Grief Language

Grief is my obsession; it consumes me. When my father died, I was destined to always know grief.  For a short period of time after his death I could not read or write. The things that had once comforted me in life were useless, but I found my way back to them. I've come to the realization that my life's mission is to write his death--write the grief, write the aching, write the horror, write the trauma. I can't have him so I write. I can't live so I write. I can't stop fearing death so I write.

I am always writing my grief even when what I am writing is not explicitly about grief. What interests me is the way grief has altered my mind and my language. The way I write--the fragments, the unfinished thoughts, the sentence structure--is constructed by grief. The rawness, the honesty, the personal details, the exposure, the confession, the flaws--it is all shaped by his death and what the loss of him did to me, how it destroyed me and forced me to remake myself with less material than I had before. Sometimes, ideas don't cohere; I read the same passages multiple times in a book and fail to understand them or I want to write and have no conception of how my thoughts should be organized or connected. Sometimes, the words themselves make no sense, and I feel like I've never read a book in my life or written one word before. Those are the worst times.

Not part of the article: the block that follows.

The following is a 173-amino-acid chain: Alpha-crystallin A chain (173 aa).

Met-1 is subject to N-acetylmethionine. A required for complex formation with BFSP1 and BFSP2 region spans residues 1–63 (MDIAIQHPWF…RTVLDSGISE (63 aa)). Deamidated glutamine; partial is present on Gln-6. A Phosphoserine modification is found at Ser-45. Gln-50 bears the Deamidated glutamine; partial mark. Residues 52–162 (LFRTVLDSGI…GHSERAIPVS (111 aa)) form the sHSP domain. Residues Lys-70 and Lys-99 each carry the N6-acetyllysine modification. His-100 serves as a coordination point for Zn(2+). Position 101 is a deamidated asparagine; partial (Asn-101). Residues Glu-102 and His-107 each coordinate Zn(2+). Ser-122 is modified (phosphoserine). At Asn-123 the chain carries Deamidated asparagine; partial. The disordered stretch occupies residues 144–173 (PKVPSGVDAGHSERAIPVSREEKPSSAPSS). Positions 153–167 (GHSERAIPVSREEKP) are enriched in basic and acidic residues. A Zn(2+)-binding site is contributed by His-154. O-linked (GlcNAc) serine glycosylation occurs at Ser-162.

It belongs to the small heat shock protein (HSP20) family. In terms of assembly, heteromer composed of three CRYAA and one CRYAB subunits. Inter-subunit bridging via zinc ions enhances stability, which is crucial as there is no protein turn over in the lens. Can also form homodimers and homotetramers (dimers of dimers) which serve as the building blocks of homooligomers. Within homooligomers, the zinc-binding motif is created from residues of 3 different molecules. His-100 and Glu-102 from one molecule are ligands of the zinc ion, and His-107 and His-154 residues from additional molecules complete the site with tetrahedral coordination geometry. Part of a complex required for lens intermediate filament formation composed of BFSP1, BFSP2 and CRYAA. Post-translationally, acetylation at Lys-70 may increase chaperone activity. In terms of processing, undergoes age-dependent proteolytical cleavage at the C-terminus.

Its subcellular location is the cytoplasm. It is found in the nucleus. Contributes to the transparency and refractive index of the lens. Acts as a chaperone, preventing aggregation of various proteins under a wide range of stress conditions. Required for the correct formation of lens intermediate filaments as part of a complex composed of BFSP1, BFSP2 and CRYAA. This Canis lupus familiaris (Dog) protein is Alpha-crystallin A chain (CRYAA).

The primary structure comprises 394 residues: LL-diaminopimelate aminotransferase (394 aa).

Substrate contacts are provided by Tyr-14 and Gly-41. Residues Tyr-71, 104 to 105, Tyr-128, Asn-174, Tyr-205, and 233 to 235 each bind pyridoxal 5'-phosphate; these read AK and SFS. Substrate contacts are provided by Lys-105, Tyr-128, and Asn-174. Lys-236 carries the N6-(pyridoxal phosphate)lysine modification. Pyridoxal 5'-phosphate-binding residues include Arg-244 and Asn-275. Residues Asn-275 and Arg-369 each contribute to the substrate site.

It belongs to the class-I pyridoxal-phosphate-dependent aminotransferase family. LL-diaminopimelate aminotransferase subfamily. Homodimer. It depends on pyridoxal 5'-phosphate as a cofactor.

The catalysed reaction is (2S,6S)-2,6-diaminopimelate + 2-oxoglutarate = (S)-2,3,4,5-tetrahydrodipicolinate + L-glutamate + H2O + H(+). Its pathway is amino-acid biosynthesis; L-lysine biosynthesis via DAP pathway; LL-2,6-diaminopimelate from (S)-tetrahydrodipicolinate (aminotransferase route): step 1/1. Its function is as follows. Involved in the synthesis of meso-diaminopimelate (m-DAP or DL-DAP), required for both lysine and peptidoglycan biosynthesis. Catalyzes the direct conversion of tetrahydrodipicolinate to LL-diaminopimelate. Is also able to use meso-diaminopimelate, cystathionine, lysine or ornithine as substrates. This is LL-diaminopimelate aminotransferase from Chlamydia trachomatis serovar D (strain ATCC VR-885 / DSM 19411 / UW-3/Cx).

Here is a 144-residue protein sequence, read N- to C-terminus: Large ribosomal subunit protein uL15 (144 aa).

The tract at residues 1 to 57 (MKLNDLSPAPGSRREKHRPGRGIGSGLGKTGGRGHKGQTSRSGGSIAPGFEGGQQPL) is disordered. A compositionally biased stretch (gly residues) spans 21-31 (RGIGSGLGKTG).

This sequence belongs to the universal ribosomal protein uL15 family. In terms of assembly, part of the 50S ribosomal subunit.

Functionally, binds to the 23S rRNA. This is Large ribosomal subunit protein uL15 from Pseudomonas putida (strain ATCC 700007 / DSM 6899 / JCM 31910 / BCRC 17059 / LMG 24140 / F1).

My central desire is to craft my own grief language. I will do this by reading how other people write about grief, how they grapple with unspeakable loss through the written word. Over the course of 2013, I will share what I discover here on this blog. I will review books about grief because I need to go as deep as I can into this wound that I carry with me; I need to know how other people survived it and what they did with it.

 At my father's funeral, I gave no eulogy; I said nothing, the words abandoned me. For the rest of my life I will try to rectify that mistake and either find the words I could not find then--a language of grief and mourning unavailable to me at the time--or I will accept that only silence can hold his death and that silence itself is a language that must be listened to and lived with.